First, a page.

Biden visits COVID-19 vaccine clinic as kids 6 months and up receive their 1st shot
WASHINGTON - President Joe Biden visited a vaccination clinic Tuesday to celebrate that virtually all Americans can now get a COVID-19 shot after the authorization of vaccines for kids under 5 over the weekend.
Biden visited a vaccination clinic in Washington, D.C., where some of the first shots were given to young children in the last major age group ineligible for vaccines, hailing it as an important pandemic milestone that will support the country’s recovery. While anyone aged six months and up is now eligible for vaccines, the administration is cautioning that it expects the pace of shots for the youngest kids to be slower than older ones, as parents are more likely to rely on their children's pediatricians to administer them.
"The United States is now the first country in the world to offer safe and effective COVID-19 vaccines for children as young as six months old," Biden said at the White House.
President Joe Biden speaks with children while visiting a COVID-19 vaccination clinic hosted by the District of Columbia's Department of Health in Washington, D.C., on Tuesday, June 21, 2022. (Sarah Silbiger/Bloomberg via Getty Images)
Addressing parents, Biden said, "I encourage you to talk to the doctor after you make a plan to get your child vaccinated."
Biden also delivered a thinly veiled criticism of Republican Florida Gov. Ron DeSantis, who blocked his health department from ordering and delivering pediatric vaccines in his state, a move the White House said delayed the availability of shots for kids under 5.
"Let’s be clear: Elected officials shouldn’t get in the way and can make it more difficult for parents who want their children to be vaccinated and want to protect them and those around them," he said. "This is no time for politics. It’s about parents being able to do everything they can to keep the children safe."
Earlier Tuesday, he and first lady Jill Biden met with newly vaccinated kids and their parents at Church of the Holy Communion in southeast Washington. As he handed out hugs to kids, Biden spoke of his youngest grandson, Beau, aged two, being newly eligible for vaccination.
"Everybody knows I like kids better than people," he joked.
In a Friday interview with The Associated Press, White House COVID-19 coordinator Dr. Ashish Jha predicted that universal eligibility for vaccines would be a "huge psychological milestone" for the country as it seeks to emerge from two years of pandemic disruption.
"When the President came into office, he was very clear, he said over and over again, that he wanted to make sure that every American had the access and availability of these life protecting vaccines," he said. "We are now at the point where that vision, that expectation that mission can now be fulfilled."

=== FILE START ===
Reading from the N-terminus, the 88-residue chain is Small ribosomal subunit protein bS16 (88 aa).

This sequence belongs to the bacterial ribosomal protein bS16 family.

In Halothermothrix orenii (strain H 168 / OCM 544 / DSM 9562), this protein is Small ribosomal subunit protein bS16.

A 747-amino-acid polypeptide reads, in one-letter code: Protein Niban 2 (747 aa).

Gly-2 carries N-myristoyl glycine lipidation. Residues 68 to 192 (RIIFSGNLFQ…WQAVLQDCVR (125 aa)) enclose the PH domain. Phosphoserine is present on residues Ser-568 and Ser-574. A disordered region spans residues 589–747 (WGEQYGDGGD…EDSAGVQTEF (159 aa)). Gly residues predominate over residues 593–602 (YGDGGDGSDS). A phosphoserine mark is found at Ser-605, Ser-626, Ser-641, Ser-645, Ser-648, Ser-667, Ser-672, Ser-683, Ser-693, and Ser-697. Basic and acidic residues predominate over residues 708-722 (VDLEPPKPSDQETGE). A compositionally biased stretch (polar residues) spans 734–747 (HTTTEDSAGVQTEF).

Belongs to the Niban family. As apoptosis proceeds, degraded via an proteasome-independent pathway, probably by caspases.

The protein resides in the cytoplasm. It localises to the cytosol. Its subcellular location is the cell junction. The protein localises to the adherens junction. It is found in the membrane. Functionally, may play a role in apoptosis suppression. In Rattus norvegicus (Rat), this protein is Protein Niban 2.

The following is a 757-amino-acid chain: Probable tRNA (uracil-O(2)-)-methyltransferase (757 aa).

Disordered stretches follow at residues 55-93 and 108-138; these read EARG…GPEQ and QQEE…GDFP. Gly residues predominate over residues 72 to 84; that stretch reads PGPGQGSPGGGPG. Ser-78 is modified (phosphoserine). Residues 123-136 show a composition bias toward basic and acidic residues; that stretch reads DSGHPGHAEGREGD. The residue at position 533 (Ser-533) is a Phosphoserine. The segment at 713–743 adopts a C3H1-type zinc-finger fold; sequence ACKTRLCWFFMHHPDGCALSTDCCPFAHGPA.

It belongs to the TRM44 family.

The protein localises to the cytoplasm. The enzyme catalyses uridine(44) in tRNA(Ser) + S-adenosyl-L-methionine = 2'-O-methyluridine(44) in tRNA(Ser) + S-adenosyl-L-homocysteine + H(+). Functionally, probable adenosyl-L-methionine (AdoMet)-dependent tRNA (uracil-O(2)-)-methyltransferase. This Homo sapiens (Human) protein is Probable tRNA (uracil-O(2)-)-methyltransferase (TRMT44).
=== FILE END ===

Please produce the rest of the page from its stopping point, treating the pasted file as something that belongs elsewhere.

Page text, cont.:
The Food and Drug Administration greenlighted the Moderna and Pfizer kid shots on Friday and the Centers for Disease Control and Prevention recommended them Saturday. In the U.S., COVID-19 vaccines were first tested and given in late 2020 to health care workers and older adults. Teens and school-age kids were added last year.
"This is certainly an exciting moment in what has become a very long campaign to vaccinate people against COVID-19," said Dr. Matthew Harris, an emergency room pediatrician at Northwell Cohen Children’s Medical Center in New York.
Many parents have been anxiously awaiting the rollout, and Harris said shots for his own 9-month-old are a "matter of when, not if.’’
Roughly 18 million youngsters under 5 are eligible.
"It’s just a huge step toward normalcy,’’ said Dr. Debra Langlois, pediatrician at University of Michigan Health C.S. Mott Children’s Hospital.
Biden, public health authorities and pediatricians hailed the moment, but they also acknowledged that getting some parents on board may be a challenge given disappointing vaccination rates — about 30% — in school-age kids.
The American Academy of Pediatrics and American Medical Association were among physician groups that encouraged doctors and families to get young children vaccinated.
The CDC advises vaccination even for those who already had COVID-19 to protect against reinfection, and says it is OK to get other vaccines at the same time. For the littlest kids, there's Pfizer’s three-shot series or Moderna’s two shots.